Press "Enter" to skip to content

Some Muslim nations start celebrating 1st day of Eid al-Fitr on Saturday

Some Muslim nations started on Saturday to celebrate Eid al-Fitr, a religious festival marking the end of the fasting month of Ramadan, a day later than others due to differences in moon-sighting methods based on the Islamic calendar.

Differences in the method of determining the sighting of the new moon can result in variations in the start and end dates of Islamic months and, consequently, the celebration of Eid al-Fitr, which lasts three days.

Despite millions of Muslims across the world beginning to mark Eid on Friday, the first day of Eid was announced in Oman as Saturday on the grounds that the new crescent was not sighted on Friday.

Muslims in the Gullf nation gathered at mosques in the early hours of the morning to offer Eid al-Fitr prayers, marking the first day of the religious festival, the Oman News Agency (ONA) reported.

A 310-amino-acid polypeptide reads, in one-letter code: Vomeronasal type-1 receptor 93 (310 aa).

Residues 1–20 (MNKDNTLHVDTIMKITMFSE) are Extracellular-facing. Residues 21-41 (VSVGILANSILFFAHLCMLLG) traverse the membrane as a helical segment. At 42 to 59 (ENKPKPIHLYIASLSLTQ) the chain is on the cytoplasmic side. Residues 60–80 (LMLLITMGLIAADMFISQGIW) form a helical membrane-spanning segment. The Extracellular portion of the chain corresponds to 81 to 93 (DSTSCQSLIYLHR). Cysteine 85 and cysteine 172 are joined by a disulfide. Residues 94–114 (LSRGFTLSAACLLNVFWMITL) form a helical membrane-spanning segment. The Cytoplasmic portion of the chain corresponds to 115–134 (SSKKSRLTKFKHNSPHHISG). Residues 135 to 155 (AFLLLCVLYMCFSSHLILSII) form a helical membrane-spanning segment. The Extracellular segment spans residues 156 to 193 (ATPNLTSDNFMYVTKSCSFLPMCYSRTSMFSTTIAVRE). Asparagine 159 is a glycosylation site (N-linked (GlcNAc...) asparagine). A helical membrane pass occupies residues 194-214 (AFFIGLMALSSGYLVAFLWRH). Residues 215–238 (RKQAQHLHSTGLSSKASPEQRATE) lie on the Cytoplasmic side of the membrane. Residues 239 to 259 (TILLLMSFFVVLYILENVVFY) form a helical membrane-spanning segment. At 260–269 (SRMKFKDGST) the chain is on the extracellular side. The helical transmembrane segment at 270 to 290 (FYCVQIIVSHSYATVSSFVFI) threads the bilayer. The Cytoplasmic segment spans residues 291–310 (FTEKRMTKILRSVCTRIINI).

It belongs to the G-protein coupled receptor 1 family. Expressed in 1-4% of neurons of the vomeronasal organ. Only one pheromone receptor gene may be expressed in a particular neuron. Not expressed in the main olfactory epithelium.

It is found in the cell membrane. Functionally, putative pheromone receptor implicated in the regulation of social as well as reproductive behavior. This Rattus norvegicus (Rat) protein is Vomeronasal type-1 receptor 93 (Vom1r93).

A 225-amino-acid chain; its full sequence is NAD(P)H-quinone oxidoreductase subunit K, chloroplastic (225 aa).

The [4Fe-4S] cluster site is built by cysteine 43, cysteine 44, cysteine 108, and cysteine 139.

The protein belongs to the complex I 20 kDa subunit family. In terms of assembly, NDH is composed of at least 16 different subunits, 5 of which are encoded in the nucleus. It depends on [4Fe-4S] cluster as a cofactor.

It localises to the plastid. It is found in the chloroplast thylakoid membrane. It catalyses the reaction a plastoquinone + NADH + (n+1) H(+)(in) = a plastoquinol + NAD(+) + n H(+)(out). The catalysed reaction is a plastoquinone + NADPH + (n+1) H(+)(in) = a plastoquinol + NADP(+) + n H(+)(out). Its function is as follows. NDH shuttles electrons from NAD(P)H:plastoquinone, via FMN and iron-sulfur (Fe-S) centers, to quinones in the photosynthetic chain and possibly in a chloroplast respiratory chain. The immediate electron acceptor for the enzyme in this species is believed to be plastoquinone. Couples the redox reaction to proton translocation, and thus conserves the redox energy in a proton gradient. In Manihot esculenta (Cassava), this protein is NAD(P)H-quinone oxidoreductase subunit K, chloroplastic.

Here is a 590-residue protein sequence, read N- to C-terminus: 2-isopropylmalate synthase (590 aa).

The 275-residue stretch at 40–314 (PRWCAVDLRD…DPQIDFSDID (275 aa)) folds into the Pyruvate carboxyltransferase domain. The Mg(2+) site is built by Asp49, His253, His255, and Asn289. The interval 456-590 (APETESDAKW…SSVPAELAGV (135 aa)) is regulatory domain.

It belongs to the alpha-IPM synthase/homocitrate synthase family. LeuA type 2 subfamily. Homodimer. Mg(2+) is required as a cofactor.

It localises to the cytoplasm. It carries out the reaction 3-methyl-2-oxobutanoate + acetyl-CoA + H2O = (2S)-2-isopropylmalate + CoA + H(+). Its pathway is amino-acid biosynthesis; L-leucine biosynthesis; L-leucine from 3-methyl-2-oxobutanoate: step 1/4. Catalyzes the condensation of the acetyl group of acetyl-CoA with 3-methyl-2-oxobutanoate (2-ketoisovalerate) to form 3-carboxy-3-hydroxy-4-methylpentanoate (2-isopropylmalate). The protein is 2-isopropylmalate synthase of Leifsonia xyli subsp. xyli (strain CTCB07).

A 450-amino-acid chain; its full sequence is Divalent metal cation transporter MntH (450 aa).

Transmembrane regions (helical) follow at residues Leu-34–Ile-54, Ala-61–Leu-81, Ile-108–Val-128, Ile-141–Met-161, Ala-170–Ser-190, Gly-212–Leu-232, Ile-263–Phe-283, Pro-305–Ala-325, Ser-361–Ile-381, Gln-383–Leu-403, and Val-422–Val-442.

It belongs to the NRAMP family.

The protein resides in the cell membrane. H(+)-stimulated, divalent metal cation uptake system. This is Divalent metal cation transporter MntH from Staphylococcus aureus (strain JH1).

Mosques and open spaces in Morocco were also filled with people early in the morning for Eid prayers on Saturday.

In Libya, Muslims marked the first day of Eid on Friday in the country’s east and on Saturday in its western region. Thousands in and around the capital Tripoli gathered in squares and mosques to perform Eid prayers on Saturday.

Mosques were also filled with worshipers in the Southeast Asian countries of Malaysia and Indonesia, home to the world’s largest Muslim population, as they marked Eid al-Fitr’s first day on Saturday, when Iran also started celebrating the festival.

More from WorldMore posts in World »

Be First to Comment

Leave a Reply

Your email address will not be published. Required fields are marked *